W&M professor receives national award for technology innovation

  • Randy ColemanAssociate professor of chemistry named 2008 Campus Technology Innovator.

    Randy Coleman

Randy Coleman, an associate professor of chemistry at the College of William and Mary, has been named a 2008 Campus Technology Innovator by Campus Technology Magazine.

Coleman, who is featured in the August issue of the magazine, was one of 14 innovators chosen out of about 340 applicants from across the country. He was recognized for his use of a tablet-style computer to improve teaching and learning in his fall 2007 courses. By using a Lenova Tablet PC with a webcam and the programs OneNote and Skype, Coleman saw remarkable results in both his large-lecture and smaller classes, including the highest class average ever for his organic chemistry course and the highest-level rating he’s ever received as an instructor.

“I want to let the nation know that the second-oldest university is not using quill pens,” he said. “We are using tablet PCs, and it’s my favorite sidekick.”

Coleman’s use of the tablet PC was a result of his involvement with the office of information technology’s Technology Integration Program (TIP). The program seeks faculty members who are willing to take their teaching “to the next level through meaningful collaboration and experimentation,” said Tammy Thrift, senior academic technologist.

Coleman was one of a dozen faculty members from across the College who were chosen to participate in the TIP Tablet PC focus group. Through weekly meetings and the support of IT staff and engineers, TIP faculty members integrated the tablets into their lectures, labs and professional work, said Thrift.

“While others achieved significant results with their pilot of the tablet, Randy served as an inspiration to all involved,” she said.
Coleman previously had written on brown chalkboards during his lectures. That meant that he spent much of his time with his back to the class, and the thick, dusty chalk made it hard for students to see clearly, he said. With the use of the tablet PC -- which can be turned flat and written on with an electronic pen -- Coleman was able to spend much more time facing his students.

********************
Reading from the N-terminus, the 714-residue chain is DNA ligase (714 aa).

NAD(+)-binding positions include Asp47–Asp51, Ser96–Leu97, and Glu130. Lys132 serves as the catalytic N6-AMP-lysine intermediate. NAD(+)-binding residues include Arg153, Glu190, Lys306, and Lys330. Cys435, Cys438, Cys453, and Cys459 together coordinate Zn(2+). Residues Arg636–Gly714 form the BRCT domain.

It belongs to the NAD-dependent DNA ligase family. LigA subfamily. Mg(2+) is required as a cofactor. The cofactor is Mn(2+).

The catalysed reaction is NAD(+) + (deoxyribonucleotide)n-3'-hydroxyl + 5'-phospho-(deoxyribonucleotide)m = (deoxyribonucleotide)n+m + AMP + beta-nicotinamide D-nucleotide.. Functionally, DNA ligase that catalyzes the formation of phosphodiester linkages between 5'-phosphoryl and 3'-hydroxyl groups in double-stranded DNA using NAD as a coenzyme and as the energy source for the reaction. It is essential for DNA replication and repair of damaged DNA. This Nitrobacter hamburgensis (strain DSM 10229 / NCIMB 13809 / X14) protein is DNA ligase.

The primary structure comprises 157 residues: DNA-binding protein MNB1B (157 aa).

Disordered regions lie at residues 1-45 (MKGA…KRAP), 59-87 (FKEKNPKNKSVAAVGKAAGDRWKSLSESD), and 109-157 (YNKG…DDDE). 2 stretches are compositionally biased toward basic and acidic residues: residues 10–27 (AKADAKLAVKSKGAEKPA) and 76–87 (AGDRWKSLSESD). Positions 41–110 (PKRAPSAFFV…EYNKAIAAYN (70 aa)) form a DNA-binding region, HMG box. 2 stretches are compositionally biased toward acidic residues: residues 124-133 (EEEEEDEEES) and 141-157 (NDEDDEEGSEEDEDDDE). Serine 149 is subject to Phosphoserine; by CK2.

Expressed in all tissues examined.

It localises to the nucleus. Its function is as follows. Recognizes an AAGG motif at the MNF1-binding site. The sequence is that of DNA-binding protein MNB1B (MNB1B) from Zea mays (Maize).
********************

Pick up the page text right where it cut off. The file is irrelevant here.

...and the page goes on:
“I noticed a difference right away,” said Coleman. Students were maintaining eye contact with him and he could see when students were confused and needed further explanation.

“It was almost like having a conversation,” he said. “There was that kind of connection.”

Coleman also used the new technology to organize his automatically-saved lecture notes and post them online, allow students to annotate slides in class, write using different colors to show how chemical reactions occur, and reduce the College’s carbon footprint by having his freshmen seminar turn in papers electronically.

“The kids love it,” he said. “It’s changed my way of thinking about lectures.”

Coleman was also able to embed audio comments on papers so that students would feel almost as if he were sitting with them, going over their papers. Those audio comments were so popular that many students played them for their roommates and sent them to friends and parents.

Coleman said that he participated in the TIP group because he is “willing to stand in front of class and try new things,” he said. As a result of that willingness, Coleman’s students said they “felt honored” to be in his class and significantly improved their learning. Despite the new technology, it was the same information that Coleman has been presenting to students for 30 years.

“It’s truly the sense of engagement they felt that I believe made the difference,” he said.

For more on the Campus Technology Innovator Awards, visit http://campustechnology.com/. For more information on information technology at the College of William and Mary, visit http://www.wm.edu/it/index.php.